Harnessing big data for communicable tropical and sub-tropical disorders

Added December 3, 2018

Citation: Gianfredi V, Bragazzi NL, Nucci D, Martini M, Rosselli R, Minelli L, Moretti M. Harnessing big data for communicable tropical and sub-tropical disorders: implications from a systematic review of the literature. Frontiers in public health. 2018 Mar 21;6:90.

Summary: Although with limitations of their own, novel data streams (NDS) appear to be promising for predicting the spread of infectious agents. Traditional surveillance systems often have drawbacks such as significant delays in releasing information, whereas NDS could offer a real-time way to track and monitor outbreak dynamics and capture relevant parameters regarding infection rates.

This systematic review aimed to assess how feasible the use of novel data streams (NDS) is in the context of capturing public reactions to epidemic outbreaks and for surveillance purposes. It comprised of 47 observational studies, of which 19 focused on Ebola. Most studies examined a single NDS, with Twitter being the most exploited tool (25 studies). An unbalanced coverage in research was found, such that most studies have focused on communicable tropical/sub-tropical diseases, and fewer focused on neglected tropical diseases. The main determinant of this unbalanced coverage seems to be media resonance and impact. Further research is required to address these limitations and more efforts should be made to integrate novel data streams.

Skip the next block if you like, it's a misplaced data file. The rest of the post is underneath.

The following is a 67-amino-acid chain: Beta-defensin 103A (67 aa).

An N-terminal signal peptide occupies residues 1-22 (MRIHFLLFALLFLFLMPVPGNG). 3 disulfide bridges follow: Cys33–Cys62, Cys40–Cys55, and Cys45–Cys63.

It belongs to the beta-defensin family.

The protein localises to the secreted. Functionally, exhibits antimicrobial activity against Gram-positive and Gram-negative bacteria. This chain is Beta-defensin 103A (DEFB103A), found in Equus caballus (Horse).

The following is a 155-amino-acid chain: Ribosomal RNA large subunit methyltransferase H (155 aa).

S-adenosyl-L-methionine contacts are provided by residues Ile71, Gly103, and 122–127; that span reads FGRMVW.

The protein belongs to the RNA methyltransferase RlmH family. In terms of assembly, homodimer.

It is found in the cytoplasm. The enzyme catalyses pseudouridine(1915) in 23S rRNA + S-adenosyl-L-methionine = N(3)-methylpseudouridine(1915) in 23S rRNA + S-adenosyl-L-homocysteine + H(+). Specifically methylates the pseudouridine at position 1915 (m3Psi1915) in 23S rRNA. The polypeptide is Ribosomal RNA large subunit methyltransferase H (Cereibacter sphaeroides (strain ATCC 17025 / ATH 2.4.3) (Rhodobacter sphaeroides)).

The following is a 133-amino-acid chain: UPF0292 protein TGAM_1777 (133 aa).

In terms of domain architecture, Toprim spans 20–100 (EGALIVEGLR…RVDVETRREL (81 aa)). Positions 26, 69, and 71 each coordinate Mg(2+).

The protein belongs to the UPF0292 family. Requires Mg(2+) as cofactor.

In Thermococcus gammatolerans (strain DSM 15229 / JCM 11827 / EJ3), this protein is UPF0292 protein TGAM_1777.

Disclaimer: This summary has been written by staff and volunteers of Evidence Aid in order to make the content of the original document accessible to decision makers who are searching for the available evidence on Ebola but may not have the time, initially, to read the original report in full. This summary is not intended as a substitute for the medical advice of physicians, other health workers, professional associations, guideline developers, or national governments and international agencies. If readers of this summary think that the evidence that is presented within it is relevant to their decision-making they should refer to the content and details of the original article, and the advice and guidelines offered by other sources of expertise, before making decisions. Evidence Aid cannot be held responsible for any decisions made about Ebola on the basis of this summary alone.

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